Image: Zegna

Ermenegildo Zegna Group will go public on the New York Stock Exchange later this year by way of a merger with Investindustrial Acquisition Corp., a special purpose acquisition corporation – or SPAC, the privately-held Italian fashion company announced on Monday. According to a statement from Zegna, which owns Agnona and Thom Browne, as well as its marquee Zegna brand, the Zegna family will retain control of the company with a stake of approximately 62 percent, and the merged entity will have an anticipated initial enterprise value of $3.2 billion and a market cap of $2.5 billion. Zegna will use the $880 million in proceeds generated by the Investindustrial deal to fuel its “continuing growth plans,” including in China. 

In announcing the impending transaction, 111-year-old Zegna touted its “vertical integration and made in Italy luxury textile, clothing and knitwear platform,” which it says ensures the “highest levels of excellence while maintaining heritage of sustainability.” Reflecting on the decision to go public by way of a SPAC deal, Zegna CEO Gildo Zegna said on Monday, “We could have remained private for another 100 years, but the timing was perfect, and the luxury has become very challenging.” He further asserted that the Zegna family “will remain at the company’s helm following the transaction’s completion, and will continue to invest in creativity, innovation, talent, and technology in order to sustain Zegna’s leadership position in the global luxury market.”

Investindustrial founder Andrea Bonomi, said on Monday that “for over thirty years, Investindustrial has invested in and supported both growing and leading Italian brands. We believe in the strength of Made in Italy, which has always been recognized worldwide for quality, craftsmanship, and innovation.” Zegna, he says, is “a group that also includes both a strong family heritage and a leading position in sustainability – one of the pillars in Investindustrial’s investment strategy.”

The deal, which is slated to take Zegna public “later this year,” will be one of the biggest SPAC transactions in the fashion/luxury space to date. The news comes as SPACs have generally surged in popularity in recent years as an alternative to traditional initial public offerings, which are notoriously costly and time-consuming. “From a target company perspective, merging with a SPAC is viewed as a quicker, more efficient and cost-effective route to going public than a more traditional IPO and deal values can be higher,” according to Paul Hastings LLP’s Roger Barron and David Prowse. Meanwhile, from an investor’s point of view, “SPACs offer the opportunity to invest in a private-equity style transaction with the liquidity and regulatory comfort offered by the capital markets.”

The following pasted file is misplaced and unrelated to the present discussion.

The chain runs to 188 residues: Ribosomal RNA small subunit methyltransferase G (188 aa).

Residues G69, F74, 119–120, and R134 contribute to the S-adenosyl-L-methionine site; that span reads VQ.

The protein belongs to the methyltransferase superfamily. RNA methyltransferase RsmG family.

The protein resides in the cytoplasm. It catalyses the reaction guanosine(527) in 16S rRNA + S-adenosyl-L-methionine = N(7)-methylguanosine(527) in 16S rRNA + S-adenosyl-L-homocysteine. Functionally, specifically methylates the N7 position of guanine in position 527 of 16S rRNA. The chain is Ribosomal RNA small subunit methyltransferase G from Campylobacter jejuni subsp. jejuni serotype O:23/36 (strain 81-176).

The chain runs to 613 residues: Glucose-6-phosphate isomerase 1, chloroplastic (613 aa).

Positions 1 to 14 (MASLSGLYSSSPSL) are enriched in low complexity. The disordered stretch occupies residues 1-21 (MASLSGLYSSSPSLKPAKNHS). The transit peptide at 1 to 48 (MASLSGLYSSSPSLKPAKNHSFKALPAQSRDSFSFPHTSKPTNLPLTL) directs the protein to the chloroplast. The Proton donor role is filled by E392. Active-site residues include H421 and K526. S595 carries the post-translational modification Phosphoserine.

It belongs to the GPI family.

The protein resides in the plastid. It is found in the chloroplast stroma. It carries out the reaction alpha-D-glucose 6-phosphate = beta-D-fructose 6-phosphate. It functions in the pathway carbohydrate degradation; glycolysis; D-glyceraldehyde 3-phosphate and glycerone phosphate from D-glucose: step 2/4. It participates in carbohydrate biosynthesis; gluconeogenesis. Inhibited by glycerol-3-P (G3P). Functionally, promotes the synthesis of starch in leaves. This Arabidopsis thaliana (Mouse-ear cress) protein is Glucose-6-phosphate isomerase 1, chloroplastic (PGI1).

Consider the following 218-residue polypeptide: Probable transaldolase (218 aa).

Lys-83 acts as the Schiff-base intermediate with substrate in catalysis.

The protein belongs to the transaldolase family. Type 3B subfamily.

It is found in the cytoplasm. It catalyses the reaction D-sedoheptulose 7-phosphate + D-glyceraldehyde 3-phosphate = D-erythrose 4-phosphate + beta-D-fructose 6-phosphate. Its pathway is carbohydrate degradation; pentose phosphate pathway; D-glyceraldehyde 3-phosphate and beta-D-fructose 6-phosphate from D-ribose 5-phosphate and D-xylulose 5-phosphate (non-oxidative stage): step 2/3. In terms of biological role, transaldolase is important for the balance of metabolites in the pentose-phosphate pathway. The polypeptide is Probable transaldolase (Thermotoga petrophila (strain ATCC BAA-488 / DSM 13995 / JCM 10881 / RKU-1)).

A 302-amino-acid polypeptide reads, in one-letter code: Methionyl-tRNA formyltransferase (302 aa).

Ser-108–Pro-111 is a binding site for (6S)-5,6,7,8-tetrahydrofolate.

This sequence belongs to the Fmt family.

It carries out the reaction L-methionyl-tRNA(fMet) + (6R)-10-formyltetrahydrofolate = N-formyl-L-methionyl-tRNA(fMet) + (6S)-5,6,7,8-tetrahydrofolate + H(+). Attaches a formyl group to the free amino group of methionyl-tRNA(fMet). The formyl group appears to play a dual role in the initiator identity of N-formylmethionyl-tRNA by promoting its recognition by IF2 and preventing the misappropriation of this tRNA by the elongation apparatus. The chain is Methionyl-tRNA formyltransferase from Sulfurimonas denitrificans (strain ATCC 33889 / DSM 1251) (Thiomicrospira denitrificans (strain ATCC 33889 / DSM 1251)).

By removing some of the “negotiations with banks and investors,” and the “filing of complex documents with federal regulators,” Proskauer Rose LLP’s Corey Rogoff and Julia Alonzo claim that SPACs typically operate on “a much quicker timeline, and involve fewer parties.” They note that “in this environment, it is not surprising that investors have looked to other means to shepherd more ‘unicorns’ into the market.” And investors are, in fact, looking to other means: more than half of the companies that publicly listed in 2020 by way of a SPAC – or a “blank check” company that “has no commercial operations,” per CNBC. “It makes no products and does not sell anything,” as its primary purpose is to take a private company public through a merger. 

Such enduring SPAC-centric momentum is expected to carry through 2021, including in the fashion/apparel space, with former Gap Inc. CEO Art Peck, for instance, alerting the Securities and Exchange Commission in March that he was raising money by way of his Good Commerce Acquisition Company SPAC with plans to buy companies that sell apparel and accessories. More recently, former Coach executives Jide Zeitlin and Lew Frankfort announced in June that they have partnered to launch a SPAC called Bleuacacia, noting that “this is an exciting time to pursue acquisitions of globally relevant, premium and consumer-facing brands that have a powerful emotional engagement with Millennial and Gen-Z consumers.”

As for Zegna, it will be interesting to see whether it has other M&A ambitions in mind given the overarching trend of consolidation in the fashion industry, particularly in the upper echelon, and in light of its continued efforts to take ownership over its supply chain, which could prove to be a powerful asset should it seek to build out a bigger group of brands of its own. On the supply front, the group’s latest acquisition came just last month when Zegna and Prada announced that they had come together to acquire a controlling stake in Italian cashmere producer Filati Biagioli Modesto in furtherance of a quest to “secure a domestic supply chain and luxury-goods manufacturing expertise.” The two big-name fashion entities revealed that they would each take a 40 percent stake in the Montale-based supplier, which is known for its Italian cashmere and noble yarns, while the Biagioli family will hold on to 15 percent of the company, and newly-appointed CEO Renato Cotto – who recently served as a director at LVMH’s Loro Piana – will assume a 5 percent holding. 

In its release on Monday, Zegna seemed to suggest that more deals might be in the works, with the company making specific mention of its “successful acquisition of the iconic Thom Browne brand” in 2018, which it asserted “demonstrates the strength of [its] M&A strategy and its ability to develop brands.”